Today I want to write about the distance between having what you think is a great business idea and, say, the run-of-the-mill Tuesday many months or years later when you walk into your well-oiled and successful business, whatever that business may be.
For me, this pre-business stage followed 11 years of a corporate job where I was always surrounded by a lot of people and involved in many meetings and projects. In my new life, I began each day at my computer, wrapped in a faux fur blanket, with my cat, Betsy, sitting on the desk staring at me. Andrew, my husband, would head off to his job back on Bay Street and I would work my way through a vague to-do list with items like this:
- Find website designer (do they also do programming?)
- Make chocolate icing again (maybe needs different chocolate??)
- Buy business plan guide(s) at Indigo.
I have to tell you that this stage was – at times – lonely and led me to conclude that the saying, “it’s lonely at the top”, has it backwards. It seems to me that big company CEOs (and little company CEOs) are surrounded by people sharing their opinions, strategizing about this and that, why, even giving gifts! Since opening a cupcake business, I have received cupcake-themed cards, books, notepads, posters, and even an inflatable cat in a can since Betsy can’t come to the bakery with me. But in the pre-business stage, gifts are few and far between and the feedback you get is like this:
“Have you thought about working again?”
“Hmm, interesting, cupcakes eh?”
“Really?? Well, that’ll keep you out of trouble!”
So at this stage you need to have a vision or idea that means a lot to you but almost more importantly, you need to be able to keep chipping away on your list of vague to-do items because if you stop halfway through, nobody will prod you along.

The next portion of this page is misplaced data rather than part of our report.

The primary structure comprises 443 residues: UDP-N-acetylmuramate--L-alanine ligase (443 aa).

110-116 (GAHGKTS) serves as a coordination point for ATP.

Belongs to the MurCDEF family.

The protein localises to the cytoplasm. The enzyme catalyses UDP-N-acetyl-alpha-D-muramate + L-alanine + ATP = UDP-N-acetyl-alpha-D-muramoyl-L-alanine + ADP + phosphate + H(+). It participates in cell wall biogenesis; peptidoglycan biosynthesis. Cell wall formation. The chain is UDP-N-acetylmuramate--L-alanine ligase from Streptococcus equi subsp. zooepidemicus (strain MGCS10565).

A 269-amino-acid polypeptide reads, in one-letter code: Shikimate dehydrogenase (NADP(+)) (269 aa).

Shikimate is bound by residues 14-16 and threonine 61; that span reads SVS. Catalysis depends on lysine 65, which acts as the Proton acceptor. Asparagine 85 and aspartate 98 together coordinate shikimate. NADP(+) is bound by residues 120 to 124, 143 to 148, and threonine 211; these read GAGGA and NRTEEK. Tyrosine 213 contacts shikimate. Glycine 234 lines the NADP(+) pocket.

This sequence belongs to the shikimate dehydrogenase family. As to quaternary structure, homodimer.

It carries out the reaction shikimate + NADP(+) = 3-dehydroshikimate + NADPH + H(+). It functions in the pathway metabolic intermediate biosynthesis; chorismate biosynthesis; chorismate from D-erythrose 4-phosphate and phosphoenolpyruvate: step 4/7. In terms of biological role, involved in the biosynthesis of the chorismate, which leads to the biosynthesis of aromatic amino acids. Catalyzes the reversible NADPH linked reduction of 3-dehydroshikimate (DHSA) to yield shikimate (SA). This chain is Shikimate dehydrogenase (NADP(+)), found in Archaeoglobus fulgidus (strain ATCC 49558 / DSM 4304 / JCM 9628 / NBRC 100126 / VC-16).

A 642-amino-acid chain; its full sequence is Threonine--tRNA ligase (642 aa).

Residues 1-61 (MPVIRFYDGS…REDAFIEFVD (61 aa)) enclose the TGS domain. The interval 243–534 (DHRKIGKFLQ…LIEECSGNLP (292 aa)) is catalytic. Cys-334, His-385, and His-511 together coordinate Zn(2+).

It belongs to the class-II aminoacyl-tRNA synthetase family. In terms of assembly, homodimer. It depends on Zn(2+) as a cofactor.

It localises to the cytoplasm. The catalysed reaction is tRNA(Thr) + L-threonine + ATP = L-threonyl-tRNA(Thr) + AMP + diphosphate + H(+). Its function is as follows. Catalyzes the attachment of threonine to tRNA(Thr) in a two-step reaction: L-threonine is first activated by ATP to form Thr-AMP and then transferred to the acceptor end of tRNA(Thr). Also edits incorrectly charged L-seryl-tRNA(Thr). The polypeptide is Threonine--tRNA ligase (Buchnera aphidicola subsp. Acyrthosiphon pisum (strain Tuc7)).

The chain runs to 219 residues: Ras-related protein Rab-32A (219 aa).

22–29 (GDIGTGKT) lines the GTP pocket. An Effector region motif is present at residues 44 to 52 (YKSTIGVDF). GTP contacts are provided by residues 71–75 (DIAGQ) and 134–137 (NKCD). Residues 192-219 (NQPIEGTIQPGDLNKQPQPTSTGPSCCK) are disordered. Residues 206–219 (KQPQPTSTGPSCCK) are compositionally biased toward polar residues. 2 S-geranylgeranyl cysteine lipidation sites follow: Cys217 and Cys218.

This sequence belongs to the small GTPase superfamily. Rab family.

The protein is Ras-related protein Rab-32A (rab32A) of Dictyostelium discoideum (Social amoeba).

The DIY personality profiling that I suggest is pretty simple:
Are you a self-starter? (I am not going to define this because if you are not sure what I mean then you are not a self-starter.)
Are you good at breaking down goals into small steps so you can keep yourself from getting discouraged or overwhelmed?
Do you know what you personally need in the way of social support and are you able to provide that for yourself?
The last point is important because when your business is just air, it is helpful to cobble together your own little network of people who are interested in your ideas and want to help. This may be people you never meet except by email or phone. For me this network included my wonderful website designer in Calgary, the cupcake store owner in Winnipeg who kindly answered all my questions by email, and the helpful instructor in a “Business for Bakers” night class I took right at the beginning of my journey. These people – and others like them – really buoyed me up and helped me believe in my ideas at a stage when I think it is easy to get discouraged.